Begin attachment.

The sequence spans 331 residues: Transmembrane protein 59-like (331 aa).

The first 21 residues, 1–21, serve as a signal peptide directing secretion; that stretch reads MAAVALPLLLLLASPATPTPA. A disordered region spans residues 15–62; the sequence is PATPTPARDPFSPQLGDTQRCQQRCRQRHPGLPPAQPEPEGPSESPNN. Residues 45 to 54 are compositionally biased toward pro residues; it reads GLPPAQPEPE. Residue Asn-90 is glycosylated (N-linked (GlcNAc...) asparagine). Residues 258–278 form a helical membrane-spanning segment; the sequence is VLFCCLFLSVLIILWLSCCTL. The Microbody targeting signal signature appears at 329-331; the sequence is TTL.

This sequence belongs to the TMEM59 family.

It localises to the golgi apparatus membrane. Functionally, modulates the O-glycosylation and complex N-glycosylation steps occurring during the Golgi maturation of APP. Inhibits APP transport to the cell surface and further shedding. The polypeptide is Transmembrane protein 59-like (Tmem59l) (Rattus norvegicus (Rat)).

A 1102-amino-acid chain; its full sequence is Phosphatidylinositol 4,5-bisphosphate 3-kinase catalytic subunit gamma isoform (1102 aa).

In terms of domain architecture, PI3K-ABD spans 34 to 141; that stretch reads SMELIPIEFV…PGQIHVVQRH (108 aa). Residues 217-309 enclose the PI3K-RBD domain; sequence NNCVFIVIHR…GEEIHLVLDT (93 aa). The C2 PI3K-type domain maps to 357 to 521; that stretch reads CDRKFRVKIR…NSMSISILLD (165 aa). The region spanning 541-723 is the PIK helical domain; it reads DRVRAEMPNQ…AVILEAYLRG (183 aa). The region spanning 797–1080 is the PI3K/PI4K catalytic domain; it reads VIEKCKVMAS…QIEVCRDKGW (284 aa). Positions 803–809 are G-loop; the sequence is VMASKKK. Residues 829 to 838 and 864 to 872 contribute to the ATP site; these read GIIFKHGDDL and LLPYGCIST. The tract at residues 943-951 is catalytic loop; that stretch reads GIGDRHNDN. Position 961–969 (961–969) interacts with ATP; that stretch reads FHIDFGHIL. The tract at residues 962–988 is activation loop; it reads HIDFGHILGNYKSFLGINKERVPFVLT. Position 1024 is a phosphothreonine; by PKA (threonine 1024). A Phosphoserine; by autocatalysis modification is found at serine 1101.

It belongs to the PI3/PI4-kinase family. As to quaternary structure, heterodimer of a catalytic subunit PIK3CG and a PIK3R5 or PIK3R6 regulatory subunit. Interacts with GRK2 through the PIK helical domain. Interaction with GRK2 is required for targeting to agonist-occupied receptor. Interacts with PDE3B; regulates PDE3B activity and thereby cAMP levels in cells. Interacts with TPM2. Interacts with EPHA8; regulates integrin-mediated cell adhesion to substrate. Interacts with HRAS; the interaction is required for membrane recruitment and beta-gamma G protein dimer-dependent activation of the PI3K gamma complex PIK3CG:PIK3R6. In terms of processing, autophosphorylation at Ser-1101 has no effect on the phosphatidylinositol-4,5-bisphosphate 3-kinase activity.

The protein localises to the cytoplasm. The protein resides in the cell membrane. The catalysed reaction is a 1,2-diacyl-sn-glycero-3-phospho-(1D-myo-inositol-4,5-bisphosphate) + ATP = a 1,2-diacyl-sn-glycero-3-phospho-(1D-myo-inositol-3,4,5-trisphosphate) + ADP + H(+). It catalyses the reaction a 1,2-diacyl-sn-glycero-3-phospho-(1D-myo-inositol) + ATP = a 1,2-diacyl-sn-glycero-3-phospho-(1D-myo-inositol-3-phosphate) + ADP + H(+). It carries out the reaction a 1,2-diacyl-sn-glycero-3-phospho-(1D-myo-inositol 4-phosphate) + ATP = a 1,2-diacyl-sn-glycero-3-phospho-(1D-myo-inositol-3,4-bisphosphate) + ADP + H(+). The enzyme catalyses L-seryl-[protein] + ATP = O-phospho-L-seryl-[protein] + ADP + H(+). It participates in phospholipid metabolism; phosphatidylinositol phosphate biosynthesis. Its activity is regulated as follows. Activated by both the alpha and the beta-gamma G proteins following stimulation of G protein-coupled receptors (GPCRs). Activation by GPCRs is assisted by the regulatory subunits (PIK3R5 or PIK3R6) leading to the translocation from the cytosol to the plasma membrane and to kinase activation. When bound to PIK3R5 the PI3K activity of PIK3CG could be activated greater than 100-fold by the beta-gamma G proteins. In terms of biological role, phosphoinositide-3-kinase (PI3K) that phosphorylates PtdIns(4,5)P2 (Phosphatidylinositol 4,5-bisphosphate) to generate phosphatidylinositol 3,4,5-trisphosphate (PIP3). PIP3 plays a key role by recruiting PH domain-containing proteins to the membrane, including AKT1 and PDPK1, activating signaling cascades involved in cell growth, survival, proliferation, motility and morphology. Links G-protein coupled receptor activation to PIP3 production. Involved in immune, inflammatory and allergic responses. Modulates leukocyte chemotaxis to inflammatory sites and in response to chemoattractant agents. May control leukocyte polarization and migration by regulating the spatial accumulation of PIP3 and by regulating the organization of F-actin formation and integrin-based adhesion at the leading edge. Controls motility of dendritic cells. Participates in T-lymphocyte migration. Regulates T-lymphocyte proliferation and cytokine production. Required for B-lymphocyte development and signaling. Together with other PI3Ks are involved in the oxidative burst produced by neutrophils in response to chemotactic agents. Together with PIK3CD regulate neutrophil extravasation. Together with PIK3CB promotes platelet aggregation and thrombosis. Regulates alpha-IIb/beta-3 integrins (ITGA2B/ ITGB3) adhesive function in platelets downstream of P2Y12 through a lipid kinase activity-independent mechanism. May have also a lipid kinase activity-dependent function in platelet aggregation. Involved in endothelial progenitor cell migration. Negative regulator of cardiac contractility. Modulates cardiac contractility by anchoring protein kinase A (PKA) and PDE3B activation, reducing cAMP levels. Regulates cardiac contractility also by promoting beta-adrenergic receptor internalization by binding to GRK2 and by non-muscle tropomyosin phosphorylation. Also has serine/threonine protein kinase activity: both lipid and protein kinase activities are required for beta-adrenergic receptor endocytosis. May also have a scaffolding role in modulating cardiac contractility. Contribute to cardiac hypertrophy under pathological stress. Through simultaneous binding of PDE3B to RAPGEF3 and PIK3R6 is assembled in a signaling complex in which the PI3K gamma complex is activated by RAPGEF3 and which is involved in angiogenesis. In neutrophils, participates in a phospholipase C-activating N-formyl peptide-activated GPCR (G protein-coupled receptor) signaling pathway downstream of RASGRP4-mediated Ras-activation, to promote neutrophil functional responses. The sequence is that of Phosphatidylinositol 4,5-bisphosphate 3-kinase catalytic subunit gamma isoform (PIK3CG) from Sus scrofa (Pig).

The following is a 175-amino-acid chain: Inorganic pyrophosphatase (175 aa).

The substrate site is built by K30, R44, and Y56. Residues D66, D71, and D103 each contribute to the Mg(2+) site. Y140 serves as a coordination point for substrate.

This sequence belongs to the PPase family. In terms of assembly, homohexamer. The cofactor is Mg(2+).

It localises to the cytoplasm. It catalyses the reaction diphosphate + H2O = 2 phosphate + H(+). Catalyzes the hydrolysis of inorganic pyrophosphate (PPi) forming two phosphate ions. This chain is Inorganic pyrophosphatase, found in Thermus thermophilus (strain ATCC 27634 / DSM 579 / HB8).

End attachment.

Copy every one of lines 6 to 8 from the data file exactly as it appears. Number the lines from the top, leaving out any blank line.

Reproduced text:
In terms of domain architecture, PI3K-ABD spans 34 to 141; that stretch reads SMELIPIEFV…PGQIHVVQRH (108 aa). Residues 217-309 enclose the PI3K-RBD domain; sequence NNCVFIVIHR…GEEIHLVLDT (93 aa). The C2 PI3K-type domain maps to 357 to 521; that stretch reads CDRKFRVKIR…NSMSISILLD (165 aa). The region spanning 541-723 is the PIK helical domain; it reads DRVRAEMPNQ…AVILEAYLRG (183 aa). The region spanning 797–1080 is the PI3K/PI4K catalytic domain; it reads VIEKCKVMAS…QIEVCRDKGW (284 aa). Positions 803–809 are G-loop; the sequence is VMASKKK. Residues 829 to 838 and 864 to 872 contribute to the ATP site; these read GIIFKHGDDL and LLPYGCIST. The tract at residues 943-951 is catalytic loop; that stretch reads GIGDRHNDN. Position 961–969 (961–969) interacts with ATP; that stretch reads FHIDFGHIL. The tract at residues 962–988 is activation loop; it reads HIDFGHILGNYKSFLGINKERVPFVLT. Position 1024 is a phosphothreonine; by PKA (threonine 1024). A Phosphoserine; by autocatalysis modification is found at serine 1101.

It belongs to the PI3/PI4-kinase family. As to quaternary structure, heterodimer of a catalytic subunit PIK3CG and a PIK3R5 or PIK3R6 regulatory subunit. Interacts with GRK2 through the PIK helical domain. Interaction with GRK2 is required for targeting to agonist-occupied receptor. Interacts with PDE3B; regulates PDE3B activity and thereby cAMP levels in cells. Interacts with TPM2. Interacts with EPHA8; regulates integrin-mediated cell adhesion to substrate. Interacts with HRAS; the interaction is required for membrane recruitment and beta-gamma G protein dimer-dependent activation of the PI3K gamma complex PIK3CG:PIK3R6. In terms of processing, autophosphorylation at Ser-1101 has no effect on the phosphatidylinositol-4,5-bisphosphate 3-kinase activity.

The protein localises to the cytoplasm. The protein resides in the cell membrane. The catalysed reaction is a 1,2-diacyl-sn-glycero-3-phospho-(1D-myo-inositol-4,5-bisphosphate) + ATP = a 1,2-diacyl-sn-glycero-3-phospho-(1D-myo-inositol-3,4,5-trisphosphate) + ADP + H(+). It catalyses the reaction a 1,2-diacyl-sn-glycero-3-phospho-(1D-myo-inositol) + ATP = a 1,2-diacyl-sn-glycero-3-phospho-(1D-myo-inositol-3-phosphate) + ADP + H(+). It carries out the reaction a 1,2-diacyl-sn-glycero-3-phospho-(1D-myo-inositol 4-phosphate) + ATP = a 1,2-diacyl-sn-glycero-3-phospho-(1D-myo-inositol-3,4-bisphosphate) + ADP + H(+). The enzyme catalyses L-seryl-[protein] + ATP = O-phospho-L-seryl-[protein] + ADP + H(+). It participates in phospholipid metabolism; phosphatidylinositol phosphate biosynthesis. Its activity is regulated as follows. Activated by both the alpha and the beta-gamma G proteins following stimulation of G protein-coupled receptors (GPCRs). Activation by GPCRs is assisted by the regulatory subunits (PIK3R5 or PIK3R6) leading to the translocation from the cytosol to the plasma membrane and to kinase activation. When bound to PIK3R5 the PI3K activity of PIK3CG could be activated greater than 100-fold by the beta-gamma G proteins. In terms of biological role, phosphoinositide-3-kinase (PI3K) that phosphorylates PtdIns(4,5)P2 (Phosphatidylinositol 4,5-bisphosphate) to generate phosphatidylinositol 3,4,5-trisphosphate (PIP3). PIP3 plays a key role by recruiting PH domain-containing proteins to the membrane, including AKT1 and PDPK1, activating signaling cascades involved in cell growth, survival, proliferation, motility and morphology. Links G-protein coupled receptor activation to PIP3 production. Involved in immune, inflammatory and allergic responses. Modulates leukocyte chemotaxis to inflammatory sites and in response to chemoattractant agents. May control leukocyte polarization and migration by regulating the spatial accumulation of PIP3 and by regulating the organization of F-actin formation and integrin-based adhesion at the leading edge. Controls motility of dendritic cells. Participates in T-lymphocyte migration. Regulates T-lymphocyte proliferation and cytokine production. Required for B-lymphocyte development and signaling. Together with other PI3Ks are involved in the oxidative burst produced by neutrophils in response to chemotactic agents. Together with PIK3CD regulate neutrophil extravasation. Together with PIK3CB promotes platelet aggregation and thrombosis. Regulates alpha-IIb/beta-3 integrins (ITGA2B/ ITGB3) adhesive function in platelets downstream of P2Y12 through a lipid kinase activity-independent mechanism. May have also a lipid kinase activity-dependent function in platelet aggregation. Involved in endothelial progenitor cell migration. Negative regulator of cardiac contractility. Modulates cardiac contractility by anchoring protein kinase A (PKA) and PDE3B activation, reducing cAMP levels. Regulates cardiac contractility also by promoting beta-adrenergic receptor internalization by binding to GRK2 and by non-muscle tropomyosin phosphorylation. Also has serine/threonine protein kinase activity: both lipid and protein kinase activities are required for beta-adrenergic receptor endocytosis. May also have a scaffolding role in modulating cardiac contractility. Contribute to cardiac hypertrophy under pathological stress. Through simultaneous binding of PDE3B to RAPGEF3 and PIK3R6 is assembled in a signaling complex in which the PI3K gamma complex is activated by RAPGEF3 and which is involved in angiogenesis. In neutrophils, participates in a phospholipase C-activating N-formyl peptide-activated GPCR (G protein-coupled receptor) signaling pathway downstream of RASGRP4-mediated Ras-activation, to promote neutrophil functional responses. The sequence is that of Phosphatidylinositol 4,5-bisphosphate 3-kinase catalytic subunit gamma isoform (PIK3CG) from Sus scrofa (Pig).